The disease is common in South and Central America. ... Chagas disease is an illness caused by tiny parasites and ... Chagas disease is an illness caused by tiny parasites and spread by insects. The disease is common in South and Central America ... Chagas disease is caused by the parasite Trypanosoma cruzi. It is spread by the bite of reduviid bugs, or kissing bugs, and is ... Chagas disease has two phases: acute and chronic. The acute phase may have no symptoms or very mild symptoms, including:. * ...
American trypanosomiasis Chagas disease is an important parasitic disease resulting from the infection with Trypanosoma cruzi ... In 1909, Carlos Chagas, from The Oswaldo Cruz Institute, announced the discovery of a new human disease. Chagas was the only ... Chagas disease is an important parasitic disease resulting from the infection with Trypanosoma cruzi (T. cruzi), a ... Teixeira, A. R. L., Nascimento, R. J., & Sturm, N. R. (2006). Evolution and pathology in Chagas disease - A review. Memórias do ...
Chagas disease, infection with the flagellate protozoan Trypanosoma cruzi. It is transmitted to humans by bloodsucking reduviid ... The disease is most often transmitted by contact with the feces of infected insects, commonly through ... is a major vector of Chagas disease in South and Central America. It also has been much used in insect physiology and disease ... digestive system disease: Motility. In Chagas disease, parasites called trypanosomes invade the neural tissue and directly ...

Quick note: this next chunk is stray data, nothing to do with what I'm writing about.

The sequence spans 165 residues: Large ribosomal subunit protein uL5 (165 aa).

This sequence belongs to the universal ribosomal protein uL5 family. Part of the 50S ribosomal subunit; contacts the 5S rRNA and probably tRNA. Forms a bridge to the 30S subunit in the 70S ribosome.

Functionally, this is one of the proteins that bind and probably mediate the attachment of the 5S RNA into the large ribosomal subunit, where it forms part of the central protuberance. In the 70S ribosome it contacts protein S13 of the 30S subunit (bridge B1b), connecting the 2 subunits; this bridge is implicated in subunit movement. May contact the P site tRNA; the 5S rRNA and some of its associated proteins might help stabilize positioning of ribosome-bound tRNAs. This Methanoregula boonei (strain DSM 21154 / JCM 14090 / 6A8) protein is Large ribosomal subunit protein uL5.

disease of South and Central America caused by the parasite Trypanosoma cruzi. It usually affects children and young adults and ... Chagas disease Chagas disease. Chagas disease, disease of South and Central America caused by the parasite Trypanosoma cruzi ... The incidence of Chagas disease in the United States has increased since the 1970s, possibly because of increased immigration ... In immunosuppressed patients (see AIDS ) Chagas disease can form a mass in the cranial cavity that mimics a tumor, presumably ...
Disease Control Chagas information from the Drugs for Neglected Diseases initiative UNHCO site on Chagas Disease Chagas Disease ... The disease cannot be cured in this phase, however. Chronic heart disease caused by Chagas disease is now a common reason for ... The disease was first described in 1909 by the Brazilian physician Carlos Chagas, after whom it is named. Chagas disease is ... Pinto-Dias JC (1992). "Epidemiology of Chagas disease". In Wendel S, Brener Z, Camargo ME, Rassi A. Chagas Disease - American ...
Chagas disease. American trypanosomiasis.. Kirchhoff LV1.. Author information. 1. Department of Internal Medicine, University ... Chagas disease, caused by the protozoan parasite, Trypanosoma cruzi, is a major source of morbidity and death in Latin America ...
Drugs & Diseases , Infectious Diseases , Chagas Disease (American Trypanosomiasis) Q&A What causes Chagas disease (American ... are endemic for Chagas disease. Chagas disease is not endemic in any of the Caribbean Islands. Women who were born in Chagas ... encoded search term (What causes Chagas disease (American trypanosomiasis)?) and What causes Chagas disease (American ... American trypanosomiasis (Chagas disease)--a tropical disease now in the United States. N Engl J Med. 1993 Aug 26. 329 (9):639 ...